Indigenous knowledge a climate 'game changer'
As a young person living with the increasing challenges of climate change, Vehia Wheeler is acutely aware that a 'bright' future is by no means guaranteed.
"I go through periods of eco-grief. I see our coral dying right in front of my eyes - that didn't happen when I was growing up," says Vehia.
While this might be overwhelming for a lot of people, Vehia is using her personal experiences and heritage - being Tahitian and a Pacific Islander - to inform her PhD research on ancestral land views and decolonial futures in Mā'ohi Nui (French Polynesia). Vehia hopes her research at The Australian National University (ANU) will help instigate positive change for her people, her lands, and her culture.
"Being Tahitian and a Pacific Islander is a large part of my identity," says Vehia. "I'm a person of this ocean, and am connected to the world, ocean and people around me."
In 2022, Vehia was awarded an ANU Game Change Supplementary Scholarship, which provides support to emerging PhD scholars working in the area of climate change.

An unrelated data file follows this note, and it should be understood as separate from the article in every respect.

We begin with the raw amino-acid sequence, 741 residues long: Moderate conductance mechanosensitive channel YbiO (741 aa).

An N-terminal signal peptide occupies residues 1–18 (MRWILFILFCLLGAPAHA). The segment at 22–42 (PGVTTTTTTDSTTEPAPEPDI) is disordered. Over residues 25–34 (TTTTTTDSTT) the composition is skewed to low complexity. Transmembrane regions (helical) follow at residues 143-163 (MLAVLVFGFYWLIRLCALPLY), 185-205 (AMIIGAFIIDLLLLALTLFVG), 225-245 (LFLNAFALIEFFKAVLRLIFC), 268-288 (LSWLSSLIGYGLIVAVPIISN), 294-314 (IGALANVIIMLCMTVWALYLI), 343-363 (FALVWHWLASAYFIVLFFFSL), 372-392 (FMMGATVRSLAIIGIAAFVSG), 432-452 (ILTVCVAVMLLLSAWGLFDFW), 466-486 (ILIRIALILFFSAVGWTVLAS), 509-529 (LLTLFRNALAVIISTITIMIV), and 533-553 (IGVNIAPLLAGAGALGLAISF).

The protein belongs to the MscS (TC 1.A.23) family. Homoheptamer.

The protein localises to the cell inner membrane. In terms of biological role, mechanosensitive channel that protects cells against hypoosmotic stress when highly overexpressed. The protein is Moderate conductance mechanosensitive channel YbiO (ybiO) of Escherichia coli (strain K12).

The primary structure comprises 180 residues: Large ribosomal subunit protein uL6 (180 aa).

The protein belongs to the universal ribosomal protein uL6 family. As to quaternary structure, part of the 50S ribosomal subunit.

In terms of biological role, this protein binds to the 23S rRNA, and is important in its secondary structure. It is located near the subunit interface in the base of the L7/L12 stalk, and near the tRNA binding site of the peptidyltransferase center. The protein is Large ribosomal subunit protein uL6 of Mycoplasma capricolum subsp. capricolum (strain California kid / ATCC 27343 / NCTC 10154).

Not only does the scholarship help Vehia pursue her important research, it also provides an opportunity to promote her findings through the well-established networks ANU offers.
"Sometimes, it's not easy for Indigenous research to be taken seriously," says Vehia. "My work at and with ANU could potentially open a lot of doors and change a lot of relationships and perspectives."
The scholarship was founded by Graham Waters, Anne-Marie Waters (GDStats '88, GDPoplnHealth '96) and Ray Kiley (BSc '84, LLB '85), who want it to be a 'game changer' for both the recipient and the research.